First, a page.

Math Biology Seminar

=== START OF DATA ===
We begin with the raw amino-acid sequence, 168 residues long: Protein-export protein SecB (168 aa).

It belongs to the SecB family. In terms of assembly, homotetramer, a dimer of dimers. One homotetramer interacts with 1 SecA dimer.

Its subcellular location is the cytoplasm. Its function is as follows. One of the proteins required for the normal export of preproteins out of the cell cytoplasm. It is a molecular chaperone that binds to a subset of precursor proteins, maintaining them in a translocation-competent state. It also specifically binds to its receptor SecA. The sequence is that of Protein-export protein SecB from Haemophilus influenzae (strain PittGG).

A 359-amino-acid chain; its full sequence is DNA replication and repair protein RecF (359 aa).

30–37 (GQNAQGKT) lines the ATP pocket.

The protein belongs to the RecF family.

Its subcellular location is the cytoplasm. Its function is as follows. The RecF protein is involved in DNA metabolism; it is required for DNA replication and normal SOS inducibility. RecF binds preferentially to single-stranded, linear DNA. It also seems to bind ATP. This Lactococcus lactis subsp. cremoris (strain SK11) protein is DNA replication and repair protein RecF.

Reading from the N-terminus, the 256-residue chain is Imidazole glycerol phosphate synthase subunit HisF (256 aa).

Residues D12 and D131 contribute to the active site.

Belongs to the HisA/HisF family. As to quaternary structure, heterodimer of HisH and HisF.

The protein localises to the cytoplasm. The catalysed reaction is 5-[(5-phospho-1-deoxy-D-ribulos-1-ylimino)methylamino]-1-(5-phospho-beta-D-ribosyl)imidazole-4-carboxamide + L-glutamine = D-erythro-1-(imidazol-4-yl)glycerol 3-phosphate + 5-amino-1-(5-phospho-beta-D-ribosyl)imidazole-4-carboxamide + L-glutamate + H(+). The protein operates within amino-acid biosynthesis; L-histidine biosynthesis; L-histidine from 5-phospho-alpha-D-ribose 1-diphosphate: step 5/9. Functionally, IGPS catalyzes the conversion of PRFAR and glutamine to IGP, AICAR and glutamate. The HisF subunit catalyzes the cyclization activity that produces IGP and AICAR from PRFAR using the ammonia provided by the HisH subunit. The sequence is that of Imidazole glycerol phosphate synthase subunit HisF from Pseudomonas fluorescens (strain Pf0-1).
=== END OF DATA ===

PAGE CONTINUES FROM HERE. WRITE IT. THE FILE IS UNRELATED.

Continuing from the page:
From infiltration of water into the soil during rainstorms to seasonal plant growth and death, the ecohydrological processes that are thought to be relevant to the formation of banded vegetation patterns in drylands occur across multiple timescales. On gently sloped terrain, the patterns often appear as bands of vegetation growth alternating with bare soil. The vegetation bands can be tens of meters thick with spacing on the order of a hundred meters, and form a regular striped pattern that often occupy tens of square kilometers on the landscape. We propose a fast-slow switching model in order to capture the relevant processes on appropriate timescales within a conceptual modeling framework based on reaction-advection-diffusion equations. We explore the fast-slow model through numerical simulation on a one-dimensional hillslope, and find agreement with certain observations about the phenomenon, including band spacing and upslope colonization rates. We also find that the predicted soil moisture dynamics is consistent with time series data that has been collected at a banded vegetation site.